No Borders for the Illegal Arms Trade

SEESAC’s experts Slobodan Boskovic and Juliana Buzi presented SEESAC’s work and its relevance to the global fight against the illicit trade of small arms and light weapons (SALW) at expert symposiums organized by the UN Office for Disarmament Affairs (UNODA) in New York.

23 – 26 October, New York

The illicit trade in firearms does not discriminate. It affects all countries and it harms people’s security, no matter where they live. Recognizing this, the UN Programme of Action to Prevent, Combat and Eradicate the Illicit Trade in Small Arms and Light Weapons in All Its Aspects (PoA) and its accompanying International Tracing Instrument (ITI) were established in 2005. The PoA provides a global framework for illicit arms trade policies, so that different governments’ actions can be coordinated, and made more effective.

June 2018, national governments will review the PoA and ITI at the third Review Conference. Held only every six years, Review Conferences set the stage on how to better respond to the illegal trade of firearms at the global level. Two of SEESAC’s experts, Slobodan Boskovic and Juliana Buzi, were invited to contribute to an expert symposium held by UNODA, that will lay the groundwork in this area for the third Review Conference.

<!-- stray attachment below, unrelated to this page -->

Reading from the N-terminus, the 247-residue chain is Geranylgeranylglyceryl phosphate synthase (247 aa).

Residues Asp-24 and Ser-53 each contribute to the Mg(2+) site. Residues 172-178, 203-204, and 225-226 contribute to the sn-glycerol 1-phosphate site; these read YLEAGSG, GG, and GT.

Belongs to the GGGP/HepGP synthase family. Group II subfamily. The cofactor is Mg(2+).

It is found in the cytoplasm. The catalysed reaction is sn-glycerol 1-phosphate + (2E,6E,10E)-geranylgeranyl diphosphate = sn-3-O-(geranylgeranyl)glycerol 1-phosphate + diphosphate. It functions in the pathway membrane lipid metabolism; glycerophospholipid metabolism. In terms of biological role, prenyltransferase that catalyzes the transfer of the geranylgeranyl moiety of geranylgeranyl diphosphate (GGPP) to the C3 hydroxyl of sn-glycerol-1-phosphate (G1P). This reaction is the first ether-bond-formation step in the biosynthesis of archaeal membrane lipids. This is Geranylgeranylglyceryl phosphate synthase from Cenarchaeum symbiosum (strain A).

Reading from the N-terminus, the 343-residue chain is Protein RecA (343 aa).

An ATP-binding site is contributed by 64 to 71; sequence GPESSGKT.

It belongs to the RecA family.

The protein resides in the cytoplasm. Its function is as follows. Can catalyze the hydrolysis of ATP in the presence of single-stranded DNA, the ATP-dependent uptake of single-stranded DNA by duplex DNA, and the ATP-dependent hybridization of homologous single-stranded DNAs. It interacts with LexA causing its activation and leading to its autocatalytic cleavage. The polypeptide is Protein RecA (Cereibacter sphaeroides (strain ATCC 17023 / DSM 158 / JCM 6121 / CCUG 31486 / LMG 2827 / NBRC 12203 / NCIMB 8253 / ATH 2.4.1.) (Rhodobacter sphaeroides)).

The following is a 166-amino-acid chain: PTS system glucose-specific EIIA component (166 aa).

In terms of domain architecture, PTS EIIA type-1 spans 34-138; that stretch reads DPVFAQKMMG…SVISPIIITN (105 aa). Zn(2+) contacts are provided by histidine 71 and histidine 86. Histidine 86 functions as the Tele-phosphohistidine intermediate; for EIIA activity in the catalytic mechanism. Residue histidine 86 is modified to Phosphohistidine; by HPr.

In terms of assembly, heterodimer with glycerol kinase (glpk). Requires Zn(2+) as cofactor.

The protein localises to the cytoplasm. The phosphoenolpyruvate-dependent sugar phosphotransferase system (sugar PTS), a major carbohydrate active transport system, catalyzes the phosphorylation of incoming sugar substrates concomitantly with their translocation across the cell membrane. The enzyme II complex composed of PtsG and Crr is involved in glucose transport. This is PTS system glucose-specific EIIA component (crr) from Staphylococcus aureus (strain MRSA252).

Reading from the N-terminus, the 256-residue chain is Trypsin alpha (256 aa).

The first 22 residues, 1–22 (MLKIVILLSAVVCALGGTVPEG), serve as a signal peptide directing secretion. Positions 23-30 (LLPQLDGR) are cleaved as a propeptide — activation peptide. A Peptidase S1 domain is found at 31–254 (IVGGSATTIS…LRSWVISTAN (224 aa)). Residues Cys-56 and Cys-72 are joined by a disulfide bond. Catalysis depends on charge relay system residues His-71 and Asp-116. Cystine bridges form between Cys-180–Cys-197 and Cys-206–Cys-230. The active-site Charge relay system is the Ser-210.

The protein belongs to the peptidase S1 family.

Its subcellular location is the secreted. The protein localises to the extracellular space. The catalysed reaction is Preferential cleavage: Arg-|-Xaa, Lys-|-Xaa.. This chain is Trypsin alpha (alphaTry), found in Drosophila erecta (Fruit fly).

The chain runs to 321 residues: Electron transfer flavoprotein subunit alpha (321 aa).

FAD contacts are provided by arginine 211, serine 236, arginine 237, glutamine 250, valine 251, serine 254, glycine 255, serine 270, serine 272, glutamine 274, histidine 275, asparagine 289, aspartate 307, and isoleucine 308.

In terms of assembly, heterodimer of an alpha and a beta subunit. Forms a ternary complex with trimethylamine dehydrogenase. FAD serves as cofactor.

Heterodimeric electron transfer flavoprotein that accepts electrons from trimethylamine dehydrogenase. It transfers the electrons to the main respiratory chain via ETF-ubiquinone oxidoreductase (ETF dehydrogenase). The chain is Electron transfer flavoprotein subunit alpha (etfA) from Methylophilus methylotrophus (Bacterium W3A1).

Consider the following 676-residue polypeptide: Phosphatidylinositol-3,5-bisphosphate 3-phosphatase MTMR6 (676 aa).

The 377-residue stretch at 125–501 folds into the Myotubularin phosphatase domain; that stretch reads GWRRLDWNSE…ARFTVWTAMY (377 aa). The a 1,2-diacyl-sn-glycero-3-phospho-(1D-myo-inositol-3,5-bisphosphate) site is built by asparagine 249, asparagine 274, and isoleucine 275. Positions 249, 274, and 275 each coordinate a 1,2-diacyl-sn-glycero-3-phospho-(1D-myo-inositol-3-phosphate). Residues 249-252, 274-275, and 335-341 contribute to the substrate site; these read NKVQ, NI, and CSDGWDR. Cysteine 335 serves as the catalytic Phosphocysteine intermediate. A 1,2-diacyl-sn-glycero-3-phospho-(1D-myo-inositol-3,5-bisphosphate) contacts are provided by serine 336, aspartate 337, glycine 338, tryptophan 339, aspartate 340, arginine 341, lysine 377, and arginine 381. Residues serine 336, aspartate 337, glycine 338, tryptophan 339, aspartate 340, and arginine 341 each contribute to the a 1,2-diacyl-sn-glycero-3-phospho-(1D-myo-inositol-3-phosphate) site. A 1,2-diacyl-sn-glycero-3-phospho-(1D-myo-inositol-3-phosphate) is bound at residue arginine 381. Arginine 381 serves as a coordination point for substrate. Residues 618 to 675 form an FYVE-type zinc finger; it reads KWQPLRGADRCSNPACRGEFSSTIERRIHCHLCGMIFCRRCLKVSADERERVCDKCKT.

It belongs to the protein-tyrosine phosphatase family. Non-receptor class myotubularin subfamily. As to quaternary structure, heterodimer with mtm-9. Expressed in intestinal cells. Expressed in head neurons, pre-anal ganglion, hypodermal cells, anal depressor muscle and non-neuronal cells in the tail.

Juliana focused on Goal 16 of the Sustainable Development Goals and gender aspects of SALW control. SEESAC’s groundbreaking study on gender and SALW in South East Europe was presented as a best practice in “finding significant differences in how women and men are affected by guns”. Her presentation aimed to demonstrate why this must be considered when SALW policies are designed in order to make them more effective.

Slobodan extolled the virtues of a 360-degree approach to SALW control. He highlighted that because “numerous sources of weapons emerge in conflict and post-conflict environments”, different aspects of SALW control must be addressed simultaneously in order to effectively combat arms trafficking. As exemplified by SEESAC’s work, seemingly disparate topics from public awareness-raising campaigns to implementing standards for the destruction of surplus weapons and their ammunition, must be included within policies and strategies to combat illicit trafficking.

The very existence of the PoA and ITI demonstrates that no country or region can afford to be complacent about arms trafficking. SEESAC is one of the pioneers of cross-border action against the illicit trade of firearms through its regional approach to SALW control, typified by practices like the organization of regular regional meetings of national SALW commissions and the South East Europe Firearms Experts Network.

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